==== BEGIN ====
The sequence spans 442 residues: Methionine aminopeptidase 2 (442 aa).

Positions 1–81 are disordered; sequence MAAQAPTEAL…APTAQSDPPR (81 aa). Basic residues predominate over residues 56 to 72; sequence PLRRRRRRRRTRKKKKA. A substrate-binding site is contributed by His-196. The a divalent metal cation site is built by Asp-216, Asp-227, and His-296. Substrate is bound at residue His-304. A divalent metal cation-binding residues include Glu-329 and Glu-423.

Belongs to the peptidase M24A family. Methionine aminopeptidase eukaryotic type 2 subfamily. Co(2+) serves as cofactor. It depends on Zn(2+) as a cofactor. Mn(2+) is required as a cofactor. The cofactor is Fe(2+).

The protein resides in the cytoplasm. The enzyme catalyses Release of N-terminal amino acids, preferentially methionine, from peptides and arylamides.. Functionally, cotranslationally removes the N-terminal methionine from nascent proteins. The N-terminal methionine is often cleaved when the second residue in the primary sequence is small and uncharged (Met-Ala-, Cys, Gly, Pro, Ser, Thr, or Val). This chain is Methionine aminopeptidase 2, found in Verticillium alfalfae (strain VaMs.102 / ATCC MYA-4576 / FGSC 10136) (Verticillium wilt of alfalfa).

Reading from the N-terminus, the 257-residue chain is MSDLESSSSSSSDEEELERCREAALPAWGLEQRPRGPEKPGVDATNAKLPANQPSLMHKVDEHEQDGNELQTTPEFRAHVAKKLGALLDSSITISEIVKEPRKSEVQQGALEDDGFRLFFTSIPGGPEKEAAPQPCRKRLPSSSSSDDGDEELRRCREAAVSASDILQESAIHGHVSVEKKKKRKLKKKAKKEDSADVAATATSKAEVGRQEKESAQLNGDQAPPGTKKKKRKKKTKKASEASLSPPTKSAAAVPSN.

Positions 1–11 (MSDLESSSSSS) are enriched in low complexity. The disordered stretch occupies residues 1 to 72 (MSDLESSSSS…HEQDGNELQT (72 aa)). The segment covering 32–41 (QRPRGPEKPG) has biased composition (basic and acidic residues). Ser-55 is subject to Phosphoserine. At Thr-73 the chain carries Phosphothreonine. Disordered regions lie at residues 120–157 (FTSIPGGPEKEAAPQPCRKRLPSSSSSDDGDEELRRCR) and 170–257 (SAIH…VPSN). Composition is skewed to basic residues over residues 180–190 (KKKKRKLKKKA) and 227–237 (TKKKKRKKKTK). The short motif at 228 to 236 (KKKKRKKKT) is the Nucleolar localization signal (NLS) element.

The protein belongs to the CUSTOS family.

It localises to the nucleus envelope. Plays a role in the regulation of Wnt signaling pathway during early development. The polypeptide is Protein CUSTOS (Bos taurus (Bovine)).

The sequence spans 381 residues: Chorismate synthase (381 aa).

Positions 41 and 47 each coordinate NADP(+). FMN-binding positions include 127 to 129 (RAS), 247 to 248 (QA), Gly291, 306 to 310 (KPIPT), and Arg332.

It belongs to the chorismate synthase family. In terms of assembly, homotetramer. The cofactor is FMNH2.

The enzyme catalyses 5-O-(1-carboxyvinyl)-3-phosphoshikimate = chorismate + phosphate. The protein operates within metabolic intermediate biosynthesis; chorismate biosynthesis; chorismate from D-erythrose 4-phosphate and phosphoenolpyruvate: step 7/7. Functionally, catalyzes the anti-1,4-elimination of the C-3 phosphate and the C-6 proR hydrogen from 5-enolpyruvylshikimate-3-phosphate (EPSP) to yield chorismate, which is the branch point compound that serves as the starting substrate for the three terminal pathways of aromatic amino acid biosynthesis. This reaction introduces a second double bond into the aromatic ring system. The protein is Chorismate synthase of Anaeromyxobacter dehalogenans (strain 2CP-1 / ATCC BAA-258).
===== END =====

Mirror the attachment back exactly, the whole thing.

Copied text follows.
The sequence spans 442 residues: Methionine aminopeptidase 2 (442 aa).

Positions 1–81 are disordered; sequence MAAQAPTEAL…APTAQSDPPR (81 aa). Basic residues predominate over residues 56 to 72; sequence PLRRRRRRRRTRKKKKA. A substrate-binding site is contributed by His-196. The a divalent metal cation site is built by Asp-216, Asp-227, and His-296. Substrate is bound at residue His-304. A divalent metal cation-binding residues include Glu-329 and Glu-423.

Belongs to the peptidase M24A family. Methionine aminopeptidase eukaryotic type 2 subfamily. Co(2+) serves as cofactor. It depends on Zn(2+) as a cofactor. Mn(2+) is required as a cofactor. The cofactor is Fe(2+).

The protein resides in the cytoplasm. The enzyme catalyses Release of N-terminal amino acids, preferentially methionine, from peptides and arylamides.. Functionally, cotranslationally removes the N-terminal methionine from nascent proteins. The N-terminal methionine is often cleaved when the second residue in the primary sequence is small and uncharged (Met-Ala-, Cys, Gly, Pro, Ser, Thr, or Val). This chain is Methionine aminopeptidase 2, found in Verticillium alfalfae (strain VaMs.102 / ATCC MYA-4576 / FGSC 10136) (Verticillium wilt of alfalfa).

Reading from the N-terminus, the 257-residue chain is MSDLESSSSSSSDEEELERCREAALPAWGLEQRPRGPEKPGVDATNAKLPANQPSLMHKVDEHEQDGNELQTTPEFRAHVAKKLGALLDSSITISEIVKEPRKSEVQQGALEDDGFRLFFTSIPGGPEKEAAPQPCRKRLPSSSSSDDGDEELRRCREAAVSASDILQESAIHGHVSVEKKKKRKLKKKAKKEDSADVAATATSKAEVGRQEKESAQLNGDQAPPGTKKKKRKKKTKKASEASLSPPTKSAAAVPSN.

Positions 1–11 (MSDLESSSSSS) are enriched in low complexity. The disordered stretch occupies residues 1 to 72 (MSDLESSSSS…HEQDGNELQT (72 aa)). The segment covering 32–41 (QRPRGPEKPG) has biased composition (basic and acidic residues). Ser-55 is subject to Phosphoserine. At Thr-73 the chain carries Phosphothreonine. Disordered regions lie at residues 120–157 (FTSIPGGPEKEAAPQPCRKRLPSSSSSDDGDEELRRCR) and 170–257 (SAIH…VPSN). Composition is skewed to basic residues over residues 180–190 (KKKKRKLKKKA) and 227–237 (TKKKKRKKKTK). The short motif at 228 to 236 (KKKKRKKKT) is the Nucleolar localization signal (NLS) element.

The protein belongs to the CUSTOS family.

It localises to the nucleus envelope. Plays a role in the regulation of Wnt signaling pathway during early development. The polypeptide is Protein CUSTOS (Bos taurus (Bovine)).

The sequence spans 381 residues: Chorismate synthase (381 aa).

Positions 41 and 47 each coordinate NADP(+). FMN-binding positions include 127 to 129 (RAS), 247 to 248 (QA), Gly291, 306 to 310 (KPIPT), and Arg332.

It belongs to the chorismate synthase family. In terms of assembly, homotetramer. The cofactor is FMNH2.

The enzyme catalyses 5-O-(1-carboxyvinyl)-3-phosphoshikimate = chorismate + phosphate. The protein operates within metabolic intermediate biosynthesis; chorismate biosynthesis; chorismate from D-erythrose 4-phosphate and phosphoenolpyruvate: step 7/7. Functionally, catalyzes the anti-1,4-elimination of the C-3 phosphate and the C-6 proR hydrogen from 5-enolpyruvylshikimate-3-phosphate (EPSP) to yield chorismate, which is the branch point compound that serves as the starting substrate for the three terminal pathways of aromatic amino acid biosynthesis. This reaction introduces a second double bond into the aromatic ring system. The protein is Chorismate synthase of Anaeromyxobacter dehalogenans (strain 2CP-1 / ATCC BAA-258).